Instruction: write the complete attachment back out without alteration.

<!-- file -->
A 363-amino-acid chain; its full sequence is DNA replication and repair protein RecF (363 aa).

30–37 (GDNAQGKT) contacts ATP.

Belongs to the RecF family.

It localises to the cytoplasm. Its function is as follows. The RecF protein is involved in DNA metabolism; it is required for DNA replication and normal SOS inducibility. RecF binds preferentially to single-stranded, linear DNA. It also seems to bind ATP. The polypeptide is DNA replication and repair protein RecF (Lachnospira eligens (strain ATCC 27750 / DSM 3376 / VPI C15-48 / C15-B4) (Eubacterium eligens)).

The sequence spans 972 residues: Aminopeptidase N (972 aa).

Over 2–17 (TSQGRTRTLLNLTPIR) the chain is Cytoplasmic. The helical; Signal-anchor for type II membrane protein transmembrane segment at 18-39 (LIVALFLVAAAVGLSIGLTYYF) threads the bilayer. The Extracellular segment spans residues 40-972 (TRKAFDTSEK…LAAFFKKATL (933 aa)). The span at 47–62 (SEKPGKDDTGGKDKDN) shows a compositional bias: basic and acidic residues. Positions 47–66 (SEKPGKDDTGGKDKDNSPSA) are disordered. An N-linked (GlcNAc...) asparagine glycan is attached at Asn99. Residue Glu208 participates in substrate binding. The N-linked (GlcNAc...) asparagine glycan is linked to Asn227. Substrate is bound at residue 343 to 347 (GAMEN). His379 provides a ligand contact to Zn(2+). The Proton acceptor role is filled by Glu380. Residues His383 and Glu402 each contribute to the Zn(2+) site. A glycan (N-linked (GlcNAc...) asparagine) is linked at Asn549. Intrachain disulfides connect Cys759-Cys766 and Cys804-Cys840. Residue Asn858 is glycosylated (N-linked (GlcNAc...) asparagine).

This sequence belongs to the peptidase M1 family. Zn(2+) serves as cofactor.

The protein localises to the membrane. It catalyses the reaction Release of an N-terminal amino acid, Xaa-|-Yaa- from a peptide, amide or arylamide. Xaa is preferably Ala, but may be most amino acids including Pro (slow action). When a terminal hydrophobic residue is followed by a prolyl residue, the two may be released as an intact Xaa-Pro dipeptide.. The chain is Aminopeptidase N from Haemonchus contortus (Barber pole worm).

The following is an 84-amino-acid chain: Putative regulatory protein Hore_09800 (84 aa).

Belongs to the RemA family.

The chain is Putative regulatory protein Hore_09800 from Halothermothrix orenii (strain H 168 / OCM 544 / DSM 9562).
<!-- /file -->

A 363-amino-acid chain; its full sequence is DNA replication and repair protein RecF (363 aa).

30–37 (GDNAQGKT) contacts ATP.

Belongs to the RecF family.

It localises to the cytoplasm. Its function is as follows. The RecF protein is involved in DNA metabolism; it is required for DNA replication and normal SOS inducibility. RecF binds preferentially to single-stranded, linear DNA. It also seems to bind ATP. The polypeptide is DNA replication and repair protein RecF (Lachnospira eligens (strain ATCC 27750 / DSM 3376 / VPI C15-48 / C15-B4) (Eubacterium eligens)).

The sequence spans 972 residues: Aminopeptidase N (972 aa).

Over 2–17 (TSQGRTRTLLNLTPIR) the chain is Cytoplasmic. The helical; Signal-anchor for type II membrane protein transmembrane segment at 18-39 (LIVALFLVAAAVGLSIGLTYYF) threads the bilayer. The Extracellular segment spans residues 40-972 (TRKAFDTSEK…LAAFFKKATL (933 aa)). The span at 47–62 (SEKPGKDDTGGKDKDN) shows a compositional bias: basic and acidic residues. Positions 47–66 (SEKPGKDDTGGKDKDNSPSA) are disordered. An N-linked (GlcNAc...) asparagine glycan is attached at Asn99. Residue Glu208 participates in substrate binding. The N-linked (GlcNAc...) asparagine glycan is linked to Asn227. Substrate is bound at residue 343 to 347 (GAMEN). His379 provides a ligand contact to Zn(2+). The Proton acceptor role is filled by Glu380. Residues His383 and Glu402 each contribute to the Zn(2+) site. A glycan (N-linked (GlcNAc...) asparagine) is linked at Asn549. Intrachain disulfides connect Cys759-Cys766 and Cys804-Cys840. Residue Asn858 is glycosylated (N-linked (GlcNAc...) asparagine).

This sequence belongs to the peptidase M1 family. Zn(2+) serves as cofactor.

The protein localises to the membrane. It catalyses the reaction Release of an N-terminal amino acid, Xaa-|-Yaa- from a peptide, amide or arylamide. Xaa is preferably Ala, but may be most amino acids including Pro (slow action). When a terminal hydrophobic residue is followed by a prolyl residue, the two may be released as an intact Xaa-Pro dipeptide.. The chain is Aminopeptidase N from Haemonchus contortus (Barber pole worm).

The following is an 84-amino-acid chain: Putative regulatory protein Hore_09800 (84 aa).

Belongs to the RemA family.

The chain is Putative regulatory protein Hore_09800 from Halothermothrix orenii (strain H 168 / OCM 544 / DSM 9562).